10 Oct 2005
Electrospective - Greg Wilson 
Greg Wilson was the first DJ to host a specialist dance night at Fac 51 The Hacienda, in late 1983. He also later played at Legend, to a mainly black audience. He also nearly made it onto the Factory catalogue at FAC 95 with a dance 12" single but this never happened. In a slight change of direction, the number FACT 95 is allocated to an album by The Royal Family and the Poor.

Greg takes up the story: "I only realised I'd actually been given a Factory catalogue number, when somebody mentioned it to me last year - I think they'd come across it as a Factory trivia question. It was for a mix that I was going to do of stuff that had come out on the label. For one reason or another it never happened - most of the stuff I'd been given to work from was definitely not suitable for the type of mixes I was doing (I was a black music specialist), so, from my perspective it would have been trying to fit square pegs into round holes (only New Order, Quando Quango and 52nd Street had released dance singles on the label). Nowadays, with the assistance of computer programs, I'd have taken a completely different approach and could have put together something pretty interesting, but back then it was to have been a more straightforward one track into the next type mix."

Greg stopped DJing in 1984 but recently has been back on the decks, most notably when he supported A Certain Ratio at their Cargo gig back in August. Also, check out the new album 'No Sell Out', a Legend / Wigan Pier Electro Retrospective (May '82 - Dec '83) mixed by Greg Wilson for A Guy Called Gerald / Samurai FM. An mp3 is now available to download: www.samurai.fm/electrofunkroots

More info at: electrofunkroots.co.uk. Many thanks to Greg.

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It's good to be back.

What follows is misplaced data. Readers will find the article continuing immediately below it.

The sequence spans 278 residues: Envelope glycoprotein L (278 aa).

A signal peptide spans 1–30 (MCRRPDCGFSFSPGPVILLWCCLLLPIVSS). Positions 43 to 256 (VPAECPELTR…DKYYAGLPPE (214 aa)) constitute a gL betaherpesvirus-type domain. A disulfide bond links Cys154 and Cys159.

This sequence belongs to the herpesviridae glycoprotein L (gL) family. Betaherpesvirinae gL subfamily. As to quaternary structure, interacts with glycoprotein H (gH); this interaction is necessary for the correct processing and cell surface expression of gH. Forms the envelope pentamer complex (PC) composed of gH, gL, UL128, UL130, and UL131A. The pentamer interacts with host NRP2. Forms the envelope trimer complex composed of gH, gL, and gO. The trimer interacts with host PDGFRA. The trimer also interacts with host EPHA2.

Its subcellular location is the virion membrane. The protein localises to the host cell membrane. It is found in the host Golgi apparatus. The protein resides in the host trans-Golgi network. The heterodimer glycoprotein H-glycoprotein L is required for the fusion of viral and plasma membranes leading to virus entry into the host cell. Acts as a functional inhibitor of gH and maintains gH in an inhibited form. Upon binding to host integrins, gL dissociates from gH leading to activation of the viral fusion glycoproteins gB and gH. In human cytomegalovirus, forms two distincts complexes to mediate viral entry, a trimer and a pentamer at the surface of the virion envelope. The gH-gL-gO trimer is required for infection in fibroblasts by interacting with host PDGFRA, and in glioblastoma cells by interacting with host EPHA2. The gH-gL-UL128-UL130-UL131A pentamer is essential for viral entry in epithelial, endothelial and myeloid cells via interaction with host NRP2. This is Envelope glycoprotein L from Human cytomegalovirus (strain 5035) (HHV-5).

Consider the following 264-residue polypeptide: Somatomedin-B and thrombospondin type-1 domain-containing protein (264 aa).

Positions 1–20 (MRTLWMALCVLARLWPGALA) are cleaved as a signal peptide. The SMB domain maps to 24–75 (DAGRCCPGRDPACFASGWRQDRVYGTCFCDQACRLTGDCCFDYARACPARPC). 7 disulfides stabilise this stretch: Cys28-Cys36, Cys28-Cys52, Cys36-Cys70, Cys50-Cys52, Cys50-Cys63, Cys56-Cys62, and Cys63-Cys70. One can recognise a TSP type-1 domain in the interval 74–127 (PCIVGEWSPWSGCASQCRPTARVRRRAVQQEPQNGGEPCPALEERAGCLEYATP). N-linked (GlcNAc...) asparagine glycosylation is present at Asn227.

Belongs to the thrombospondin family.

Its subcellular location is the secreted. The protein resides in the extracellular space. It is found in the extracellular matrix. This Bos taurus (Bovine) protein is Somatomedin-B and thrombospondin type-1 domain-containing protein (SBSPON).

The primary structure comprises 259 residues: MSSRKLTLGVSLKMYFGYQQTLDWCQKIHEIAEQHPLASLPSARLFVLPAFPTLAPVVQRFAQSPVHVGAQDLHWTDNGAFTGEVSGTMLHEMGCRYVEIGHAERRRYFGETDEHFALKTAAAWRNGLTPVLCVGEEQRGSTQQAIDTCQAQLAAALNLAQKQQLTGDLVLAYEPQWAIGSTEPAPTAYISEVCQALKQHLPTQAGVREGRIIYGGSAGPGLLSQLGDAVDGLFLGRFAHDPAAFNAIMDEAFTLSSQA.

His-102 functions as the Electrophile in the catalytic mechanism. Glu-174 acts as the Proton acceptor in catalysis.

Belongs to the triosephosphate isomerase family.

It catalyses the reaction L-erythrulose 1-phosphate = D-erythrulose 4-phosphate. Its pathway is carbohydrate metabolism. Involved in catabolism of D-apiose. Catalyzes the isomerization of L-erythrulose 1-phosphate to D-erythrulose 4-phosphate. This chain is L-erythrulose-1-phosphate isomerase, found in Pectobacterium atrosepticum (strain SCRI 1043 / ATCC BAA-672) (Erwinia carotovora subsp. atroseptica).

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A Certain Ratio

"Manchester, 1978. In the beginning there were four: Jez Kerr (bass), Martin Moscrop (guitar/trumpet), Peter Terrel (guitar/effects) and Simon Topping (vocals/trumpet). Four thin boys with a name borrowed from a Brian Eno record, the intense, drummerless quartet initially drew influence from Wire, Eno, the Velvets and Kraftwerk, and gained a manager in Anthony Wilson of Factory Records.

"May 1979 saw the release of their first ACR single, the dark All Night Party, although the sound and musicianship of the band would be transformed by the arrival of funky drummer Donald Johnson (DoJo) in August. Over the next few months the band gigged widely, often with Joy Division as part of Factory packages, and recorded demos with producer Martin Hannett as well as a Peel session. Their support slot with Talking Heads on their UK tour in December 1979 set David Byrne on a new course, and provided the compelling live half of their chic cassette package The Graveyard and the Ballroom. Post-punk, ACR now reflected the influence of Funkadelic, George Clinton, Bootsy Collins, The Bar Kays and James Brown."

- intro to ACR Biography by James Nice (LTM)

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